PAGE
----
The most recent dust-up over statistical significance and being wrong regards the publication of a paper on ESP in a top psychology journal. Here’s a link to a paper criticizing the result using Bayesian analysis. Below is an excerpt from the journal Science.
Science: The decision by a top psychology journal to publish a paper on extrasensory perception (ESP) has sparked a lively discussion on blogs and in the mainstream media. The paper’s author, Daryl Bem, a respected social psychologist and professor emeritus at Cornell University, argues that the results of nine experiments he conducted with more than 1000 college students provide statistically significant evidence of an ability to predict future events. Not surprisingly, word that the paper will appear in an upcoming issue of the Journal of Personality and Social Psychology (JPSP) has provoked outrage from pseudoscience debunkers and counteraccusations of closed-mindedness from those willing to consider the possibility of psychic powers.
It has also rekindled a long-running debate about whether the statistical tools commonly used in psychology—and most other areas of science—too often lead researchers astray. “The real lesson to be learned from this is not that ESP exists, it’s that the methods we’re using aren’t protecting us against spurious results,” says David Krantz, a statistician at Columbia University…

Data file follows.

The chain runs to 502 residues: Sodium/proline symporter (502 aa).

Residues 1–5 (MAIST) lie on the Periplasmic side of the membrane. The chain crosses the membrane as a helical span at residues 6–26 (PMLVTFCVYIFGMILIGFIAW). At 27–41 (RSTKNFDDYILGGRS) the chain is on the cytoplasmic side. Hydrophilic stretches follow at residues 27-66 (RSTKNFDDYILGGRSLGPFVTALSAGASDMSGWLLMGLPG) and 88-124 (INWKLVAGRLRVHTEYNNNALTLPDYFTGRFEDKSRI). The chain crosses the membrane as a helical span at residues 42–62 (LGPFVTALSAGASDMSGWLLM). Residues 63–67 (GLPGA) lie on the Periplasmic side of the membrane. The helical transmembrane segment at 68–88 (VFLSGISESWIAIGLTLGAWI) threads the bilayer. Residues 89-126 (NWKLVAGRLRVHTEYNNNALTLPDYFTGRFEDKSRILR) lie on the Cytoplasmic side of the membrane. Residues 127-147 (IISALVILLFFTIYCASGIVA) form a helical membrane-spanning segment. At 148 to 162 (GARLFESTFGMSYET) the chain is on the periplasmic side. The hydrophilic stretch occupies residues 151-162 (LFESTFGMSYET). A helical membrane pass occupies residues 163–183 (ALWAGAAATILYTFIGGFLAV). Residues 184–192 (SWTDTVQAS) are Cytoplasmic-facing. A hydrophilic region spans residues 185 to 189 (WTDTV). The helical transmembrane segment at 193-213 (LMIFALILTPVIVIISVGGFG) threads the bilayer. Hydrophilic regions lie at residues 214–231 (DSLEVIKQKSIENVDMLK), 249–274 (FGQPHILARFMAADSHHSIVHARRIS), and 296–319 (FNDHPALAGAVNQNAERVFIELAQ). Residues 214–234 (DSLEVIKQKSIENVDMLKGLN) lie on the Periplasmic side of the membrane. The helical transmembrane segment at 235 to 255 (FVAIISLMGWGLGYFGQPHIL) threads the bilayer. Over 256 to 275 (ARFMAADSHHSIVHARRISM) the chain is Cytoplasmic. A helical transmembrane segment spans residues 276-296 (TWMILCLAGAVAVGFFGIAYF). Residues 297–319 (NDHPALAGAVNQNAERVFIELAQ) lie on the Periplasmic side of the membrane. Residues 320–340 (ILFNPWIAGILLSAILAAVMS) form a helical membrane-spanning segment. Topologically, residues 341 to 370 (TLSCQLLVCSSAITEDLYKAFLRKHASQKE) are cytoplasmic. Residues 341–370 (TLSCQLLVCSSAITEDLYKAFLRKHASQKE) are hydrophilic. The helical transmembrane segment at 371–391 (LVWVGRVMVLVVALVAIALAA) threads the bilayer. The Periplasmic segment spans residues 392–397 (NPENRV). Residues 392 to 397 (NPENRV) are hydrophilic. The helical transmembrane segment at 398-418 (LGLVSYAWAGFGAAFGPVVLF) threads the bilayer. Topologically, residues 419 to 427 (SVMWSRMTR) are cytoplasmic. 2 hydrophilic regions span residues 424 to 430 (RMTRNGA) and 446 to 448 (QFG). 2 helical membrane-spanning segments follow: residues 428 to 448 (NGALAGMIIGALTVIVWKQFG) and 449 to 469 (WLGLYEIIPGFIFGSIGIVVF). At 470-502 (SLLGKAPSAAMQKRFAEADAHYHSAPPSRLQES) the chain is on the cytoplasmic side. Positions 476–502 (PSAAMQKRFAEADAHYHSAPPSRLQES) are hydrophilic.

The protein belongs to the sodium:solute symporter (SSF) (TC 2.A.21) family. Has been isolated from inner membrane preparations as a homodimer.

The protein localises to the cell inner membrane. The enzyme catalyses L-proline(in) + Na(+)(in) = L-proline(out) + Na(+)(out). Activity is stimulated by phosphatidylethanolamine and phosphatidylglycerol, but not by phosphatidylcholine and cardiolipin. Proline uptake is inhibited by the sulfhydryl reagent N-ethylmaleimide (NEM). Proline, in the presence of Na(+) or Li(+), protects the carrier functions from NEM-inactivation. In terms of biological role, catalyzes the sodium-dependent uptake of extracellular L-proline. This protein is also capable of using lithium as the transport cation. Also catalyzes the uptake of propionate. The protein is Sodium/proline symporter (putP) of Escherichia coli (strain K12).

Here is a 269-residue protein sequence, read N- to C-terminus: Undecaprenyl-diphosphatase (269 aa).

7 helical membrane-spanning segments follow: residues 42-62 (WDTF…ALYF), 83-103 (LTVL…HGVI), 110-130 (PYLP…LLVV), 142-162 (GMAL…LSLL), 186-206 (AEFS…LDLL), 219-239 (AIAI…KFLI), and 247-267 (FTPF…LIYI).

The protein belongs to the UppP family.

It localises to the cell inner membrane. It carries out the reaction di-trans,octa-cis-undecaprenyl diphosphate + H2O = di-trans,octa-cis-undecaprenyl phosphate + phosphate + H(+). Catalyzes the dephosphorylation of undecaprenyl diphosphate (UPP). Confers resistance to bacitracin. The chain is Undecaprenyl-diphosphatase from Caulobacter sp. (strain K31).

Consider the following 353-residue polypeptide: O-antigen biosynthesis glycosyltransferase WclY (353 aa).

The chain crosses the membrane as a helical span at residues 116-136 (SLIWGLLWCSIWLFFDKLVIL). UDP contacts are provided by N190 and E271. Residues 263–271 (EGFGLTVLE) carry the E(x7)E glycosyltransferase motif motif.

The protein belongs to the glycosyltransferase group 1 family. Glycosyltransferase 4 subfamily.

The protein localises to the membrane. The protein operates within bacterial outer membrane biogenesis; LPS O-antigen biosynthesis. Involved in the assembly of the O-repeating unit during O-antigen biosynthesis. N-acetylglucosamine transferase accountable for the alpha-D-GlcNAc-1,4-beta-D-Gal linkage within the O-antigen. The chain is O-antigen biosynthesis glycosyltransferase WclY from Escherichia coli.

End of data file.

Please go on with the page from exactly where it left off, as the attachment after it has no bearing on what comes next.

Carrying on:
…But statisticians have long argued that there are problems lurking in the weeds when it comes to standard statistical methods like the t test. What scientists generally want to know is the probability that a given hypothesis is true given the data they’ve observed. But that’s not what a p-value tells them, says Adrian Raftery, a statistician at the University of Washington, Seattle. In Bem’s erotic photo experiment, the p-value of less than .01 means, by definition, that there’s less than a 1% chance he would have observed these data—or data pointing to an even stronger ESP effect—if ESP does not exist. “Some people would turn that around and say there’s a 99% chance there’s something going on, but that’s wrong,” Raftery says.
Not only does this type of thinking reflect a misunderstanding of what a p-value is, but it also overestimates the probability that an effect is real, Raftery and other statisticians say. Work by Raftery, for example, suggests that p-values in the .001 to .01 range reflect a true effect only 86% to 92% of the time. The problem is more acute for larger samples, which can give rise to a small p-value even when the effect is negligible for practical purposes, Raftery says.
He and others champion a different approach based on so-called Bayesian statistics. Based on a theory developed by Thomas Bayes, an 18th century English minister, these methods are designed to determine the probability that a hypothesis is true given the data a researcher has observed. It’s a more intuitive approach that’s conceptually more in line with the goals of scientists, say its advocates. Also, unlike the standard approach, which assumes that each new experiment takes place in a vacuum, Bayesian statistics takes prior knowledge into consideration.